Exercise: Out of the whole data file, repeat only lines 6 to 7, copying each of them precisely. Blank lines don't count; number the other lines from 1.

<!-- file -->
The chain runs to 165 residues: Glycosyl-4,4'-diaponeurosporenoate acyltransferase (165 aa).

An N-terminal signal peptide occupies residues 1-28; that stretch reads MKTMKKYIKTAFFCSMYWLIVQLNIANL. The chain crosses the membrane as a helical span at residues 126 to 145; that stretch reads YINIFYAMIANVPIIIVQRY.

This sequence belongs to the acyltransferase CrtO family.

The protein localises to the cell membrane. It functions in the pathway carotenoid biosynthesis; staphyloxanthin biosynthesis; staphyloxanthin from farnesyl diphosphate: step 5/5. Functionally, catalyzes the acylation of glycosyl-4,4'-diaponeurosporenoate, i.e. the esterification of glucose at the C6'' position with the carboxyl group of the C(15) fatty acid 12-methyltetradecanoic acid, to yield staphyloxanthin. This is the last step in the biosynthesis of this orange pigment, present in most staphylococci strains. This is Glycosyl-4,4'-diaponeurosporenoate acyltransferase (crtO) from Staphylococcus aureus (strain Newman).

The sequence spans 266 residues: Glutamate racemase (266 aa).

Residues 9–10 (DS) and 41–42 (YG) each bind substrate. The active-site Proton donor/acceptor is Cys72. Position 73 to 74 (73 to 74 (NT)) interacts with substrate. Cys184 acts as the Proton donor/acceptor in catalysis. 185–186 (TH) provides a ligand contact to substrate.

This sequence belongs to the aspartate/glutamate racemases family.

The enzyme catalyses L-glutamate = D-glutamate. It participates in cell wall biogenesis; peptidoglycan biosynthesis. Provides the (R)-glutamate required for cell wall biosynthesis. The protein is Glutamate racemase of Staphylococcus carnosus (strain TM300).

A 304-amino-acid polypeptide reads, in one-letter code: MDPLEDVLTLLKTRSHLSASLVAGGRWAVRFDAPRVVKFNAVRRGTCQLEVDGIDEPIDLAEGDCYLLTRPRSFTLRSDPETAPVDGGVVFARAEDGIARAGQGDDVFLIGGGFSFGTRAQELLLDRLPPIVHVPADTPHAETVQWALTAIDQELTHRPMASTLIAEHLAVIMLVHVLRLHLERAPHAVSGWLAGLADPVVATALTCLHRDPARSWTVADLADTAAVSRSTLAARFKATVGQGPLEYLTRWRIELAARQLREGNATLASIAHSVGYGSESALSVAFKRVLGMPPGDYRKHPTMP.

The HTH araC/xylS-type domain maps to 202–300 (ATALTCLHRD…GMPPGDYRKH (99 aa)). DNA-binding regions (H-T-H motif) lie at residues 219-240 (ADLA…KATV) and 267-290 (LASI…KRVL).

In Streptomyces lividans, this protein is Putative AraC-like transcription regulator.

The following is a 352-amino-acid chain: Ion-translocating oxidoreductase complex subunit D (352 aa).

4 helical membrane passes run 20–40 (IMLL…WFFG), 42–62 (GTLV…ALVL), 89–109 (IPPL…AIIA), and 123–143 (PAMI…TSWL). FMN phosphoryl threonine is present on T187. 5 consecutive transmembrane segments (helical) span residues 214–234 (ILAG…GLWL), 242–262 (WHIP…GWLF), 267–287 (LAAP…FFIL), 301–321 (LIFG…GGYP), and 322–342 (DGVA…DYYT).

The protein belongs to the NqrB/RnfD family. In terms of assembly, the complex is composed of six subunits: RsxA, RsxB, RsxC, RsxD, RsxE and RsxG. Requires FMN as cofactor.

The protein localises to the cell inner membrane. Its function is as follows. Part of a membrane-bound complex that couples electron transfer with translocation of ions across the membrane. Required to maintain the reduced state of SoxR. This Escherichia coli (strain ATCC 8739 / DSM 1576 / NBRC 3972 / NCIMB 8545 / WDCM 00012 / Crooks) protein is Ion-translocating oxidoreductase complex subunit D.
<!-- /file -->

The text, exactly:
Residues 9–10 (DS) and 41–42 (YG) each bind substrate. The active-site Proton donor/acceptor is Cys72. Position 73 to 74 (73 to 74 (NT)) interacts with substrate. Cys184 acts as the Proton donor/acceptor in catalysis. 185–186 (TH) provides a ligand contact to substrate.

This sequence belongs to the aspartate/glutamate racemases family.